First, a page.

BILOXI, Miss. -- As Democrats in Washington work feverishly to impeach President Trump, at least one prominent Southern Democrat, Mississippi Attorney General Jim Hood, is running away from that effort in a bid to become his state’s next governor.
Voters in this deep-red state will decide on Tuesday whether to elect Hood or his Republican opponent, incumbent Lt. Gov. Tate Reeves, to serve as their next governor. The race is unusually tight, despite Mississippi’s status as a Republican stronghold. Observers attribute the strength of Hood’s candidacy, in part, to his willingness to eschew his party’s national brand of politics, including its anti-Trumpism.
“Jim Hood is running on the Democratic ticket, but he has always had his brand of politics,” said Nathan Shrader, a political science professor and director of American studies at Jackson’s Millsaps College. “It's like a shopper at the grocery store. It's not that they're going to buy ketchup, they're buying Heinz. They're not going to buy a car, they're going to buy a Nissan. So they're not necessarily buying a Democrat. It's Jim Hood they are buying. He is his own brand of Democrat.”
Hood has aggressively straddled the political fence, refusing to say whether he supports efforts to impeach Trump. Asked on a local talk radio station whether he would ever consider voting for the president, Hood called it a “trick question.”
The strategy has paid dividends: October polling by Mason-Dixon Polling & Strategy showed Reeves holding just a slight edge, leading Hood among registered voters by 46 percent to 43 percent, with 9 percent still undecided.
Despite running a campaign that many national Democrats might view as “moderate,” Hood represents a bright spot for his party in a region where its prospects are generally dim. Trump won the state by nearly 18 percentage points in 2016, while state Republicans currently hold the governor’s mansion, both legislative chambers and all but one statewide office.
Hood, who is in his fourth term as state attorney general, marks the only exception.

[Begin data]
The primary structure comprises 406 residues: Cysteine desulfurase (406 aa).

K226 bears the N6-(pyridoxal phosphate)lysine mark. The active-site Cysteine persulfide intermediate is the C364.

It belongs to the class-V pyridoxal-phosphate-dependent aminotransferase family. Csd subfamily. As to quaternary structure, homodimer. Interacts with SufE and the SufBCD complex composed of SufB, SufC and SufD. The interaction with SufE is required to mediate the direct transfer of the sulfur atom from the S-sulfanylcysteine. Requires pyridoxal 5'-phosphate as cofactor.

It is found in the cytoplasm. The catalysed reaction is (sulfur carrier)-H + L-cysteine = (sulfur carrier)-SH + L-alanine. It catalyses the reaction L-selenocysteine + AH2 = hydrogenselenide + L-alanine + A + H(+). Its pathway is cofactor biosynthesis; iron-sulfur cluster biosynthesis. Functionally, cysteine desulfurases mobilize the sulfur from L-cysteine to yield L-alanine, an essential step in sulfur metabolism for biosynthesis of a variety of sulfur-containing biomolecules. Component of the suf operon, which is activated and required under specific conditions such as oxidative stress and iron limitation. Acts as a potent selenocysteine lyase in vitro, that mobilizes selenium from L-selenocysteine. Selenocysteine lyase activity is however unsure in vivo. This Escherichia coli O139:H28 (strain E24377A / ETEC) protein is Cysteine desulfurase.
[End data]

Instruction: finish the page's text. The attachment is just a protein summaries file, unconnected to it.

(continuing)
“Hood’s messaging is personally appealing to me because I feel that it speaks more to the average Mississippian. You know, he shows that he is not your average Washington Democrat. … The reason this race is garnering attention is because Republicans see that a governor can win on a statewide level in Mississippi,” said Evan Jones, a 21-year-old Democratic voter and student at Millsaps College.
Trump and Vice President Pence have spent time stumping in the state, encouraging voters to get out and vote. “I am here for one reason and one reason only. America needs Tate Reeves to be the next governor of Mississippi! Tate Reeves you all know, he is Mississippi … a strong conservative who lives what he believes," Pence said Monday during a rally in Biloxi.
He added: "Tate Reeves ... you have a proven Republican. You sure can't say that about his opponent. Jim Hood supported Hillary Clinton in 2016."
Despite the competitive campaign, analysts say Reeves is still the most likely to emerge as the victor on Tuesday.
“I think the lieutenant governor will be elected governor. He has got more visible support. He is more in line policy-wise and values-wise with Mississippi voters,” said George Pickett, a 74-year-old Republican voter who attends the same church as Reeves in Jackson.
The one thing that could produce a surprise on Tuesday, Shrader suggested, is a change in projected voter turnout. “If this race is as close as it seems, this could be decided by the ground game and the quality of the [get out the vote] operations that they are doing,” he said. “It gets back to old-school politics, [those] are going to determine the winner here, not television and Facebook ads."